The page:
Pioneering Modernisation for Ageless Applications
After completing numerous application modernisation and digital transformation projects over the past several years, Webtonic has positioned itself as an expert in revamping applications with ageless usability.
While ruling out a complete overhaul, businesses often underestimate the intrinsic value embedded within their legacy applications, some of which have been meticulously constructed over extended periods. This value resides within the intricate data structures and refined business logic that have been honed over time—frequently accurate and reliable. While the user interaction paradigms may have grown outdated, the user interface might lack contemporary allure, or the underlying components and libraries could be obsolete, leading to challenges when implementing changes. In such cases, opting for a complete rewrite is akin to discarding the baby along with the bathwater.
Considering this perspective, a rewrite is rarely recommended, as the existing code base holds considerable value. Below, Webtonic elucidates a series of actions, presented without any specific sequence, that we would undertake to rejuvenate and modernise an application.
Component and Library Update
For older applications lagging industry standards, the most accessible improvements lie in updating outdated components and libraries. This entails upgrading to non-disruptive minor versions. Upgrading to the latest secure version is advisable when security vulnerabilities are identified.
Establishment of a Safety Net
Developers seek a safety net to facilitate changes and avoid unnecessary disruption. One approach is employing end-to-end automation tests, leveraging tools like Cucumber and Cypress. The adoption of Cucumber’s Behaviour-Driven Development style fosters functional knowledge capture, often absent or lost over time.
After this, unit tests bolster the safety net. Depending on the software architecture, these “unit tests” might start as integration tests, encompassing infrastructure elements like databases and external APIs (Application Programming Interfaces). When true unit tests are unfeasible, a gradual transition toward a software architecture that permits infrastructure mocking is recommended. A “ports and adaptors” architecture is often preferred for this purpose.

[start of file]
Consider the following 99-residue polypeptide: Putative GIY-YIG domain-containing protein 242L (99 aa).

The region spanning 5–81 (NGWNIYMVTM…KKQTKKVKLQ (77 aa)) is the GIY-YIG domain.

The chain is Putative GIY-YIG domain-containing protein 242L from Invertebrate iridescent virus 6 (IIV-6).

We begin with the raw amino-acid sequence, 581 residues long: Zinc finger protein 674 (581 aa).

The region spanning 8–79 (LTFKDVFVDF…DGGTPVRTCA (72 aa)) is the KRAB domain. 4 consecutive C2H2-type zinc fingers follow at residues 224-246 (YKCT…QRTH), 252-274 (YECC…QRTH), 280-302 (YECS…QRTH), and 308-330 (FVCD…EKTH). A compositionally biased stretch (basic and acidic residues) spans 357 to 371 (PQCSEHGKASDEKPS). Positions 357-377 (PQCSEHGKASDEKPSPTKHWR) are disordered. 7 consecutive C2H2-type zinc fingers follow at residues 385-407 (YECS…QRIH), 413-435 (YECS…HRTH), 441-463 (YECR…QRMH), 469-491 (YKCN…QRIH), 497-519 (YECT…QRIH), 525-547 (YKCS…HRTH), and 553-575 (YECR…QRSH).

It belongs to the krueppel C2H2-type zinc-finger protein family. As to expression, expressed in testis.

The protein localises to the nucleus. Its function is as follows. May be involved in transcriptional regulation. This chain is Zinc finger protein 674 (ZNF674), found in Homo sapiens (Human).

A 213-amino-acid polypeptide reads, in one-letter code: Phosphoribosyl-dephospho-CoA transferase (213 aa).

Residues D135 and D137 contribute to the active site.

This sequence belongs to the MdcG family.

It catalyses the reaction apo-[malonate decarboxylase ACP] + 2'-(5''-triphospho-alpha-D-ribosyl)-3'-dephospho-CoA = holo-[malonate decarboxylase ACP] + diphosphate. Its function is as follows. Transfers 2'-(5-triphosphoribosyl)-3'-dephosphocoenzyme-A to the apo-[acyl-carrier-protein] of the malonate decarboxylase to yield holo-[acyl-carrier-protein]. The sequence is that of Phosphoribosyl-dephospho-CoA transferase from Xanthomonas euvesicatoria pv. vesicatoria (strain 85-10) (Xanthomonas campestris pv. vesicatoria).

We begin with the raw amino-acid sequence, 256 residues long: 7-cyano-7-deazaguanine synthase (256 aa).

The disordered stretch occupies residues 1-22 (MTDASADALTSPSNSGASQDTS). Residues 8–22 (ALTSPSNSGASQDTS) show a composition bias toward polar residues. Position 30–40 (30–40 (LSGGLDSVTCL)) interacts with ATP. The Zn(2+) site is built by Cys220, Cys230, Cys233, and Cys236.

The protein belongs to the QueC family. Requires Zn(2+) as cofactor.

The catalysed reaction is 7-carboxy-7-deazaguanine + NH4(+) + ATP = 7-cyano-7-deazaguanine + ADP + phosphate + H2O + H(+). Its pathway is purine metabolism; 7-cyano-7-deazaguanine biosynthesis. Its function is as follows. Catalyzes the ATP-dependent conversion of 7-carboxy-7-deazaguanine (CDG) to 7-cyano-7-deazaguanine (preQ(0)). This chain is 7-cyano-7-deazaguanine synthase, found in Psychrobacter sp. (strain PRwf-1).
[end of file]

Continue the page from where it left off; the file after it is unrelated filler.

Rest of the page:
Injecting modern CSS into an application can yield significant improvements. As an illustrative example, we implemented a UI (User Interface) modernisation project for a 15-year-old J2EE JSP application with an outdated interface. While some subtle alterations were made to user flows, most effort was directed at revitalising UI components and incorporating a modern CSS framework like MDB. This swift transformation added substantial value to the business and restored user confidence, paving the way for further modernisation by relieving initial pressures.
Containerisation and Automation
Many legacy applications rely on manual build and deployment processes. By transitioning to updated build and deployment procedures and executing these tasks using a CI/CD server like Jenkins, precious developer time is liberated from repetitive and mundane responsibilities. This shift empowers developers to concentrate on value addition.
Containerising the application and deploying it within a container orchestration engine, such as Kubernetes, future-proofs the application in terms of scalability and software updates. The infrastructure becomes code generated.
An array of possibilities emerges with the application modernised and the safety net established. Considerations may involve transitioning to a micro-services architecture or service-enabling the application, embracing a headless approach with a Single Page Application (SPA) built using React or Angular. However, the initial steps outlined above revolve around creating the adaptability necessary for more significant transformations.
The journey to a successful modernisation endeavour entails acknowledging the lasting value inherent in current systems, carefully revitalising components, cultivating a protective framework, enriching the user interface, optimising deployment via containerisation, and embracing a spectrum of potential transformations—all aimed at empowering broader-scale change.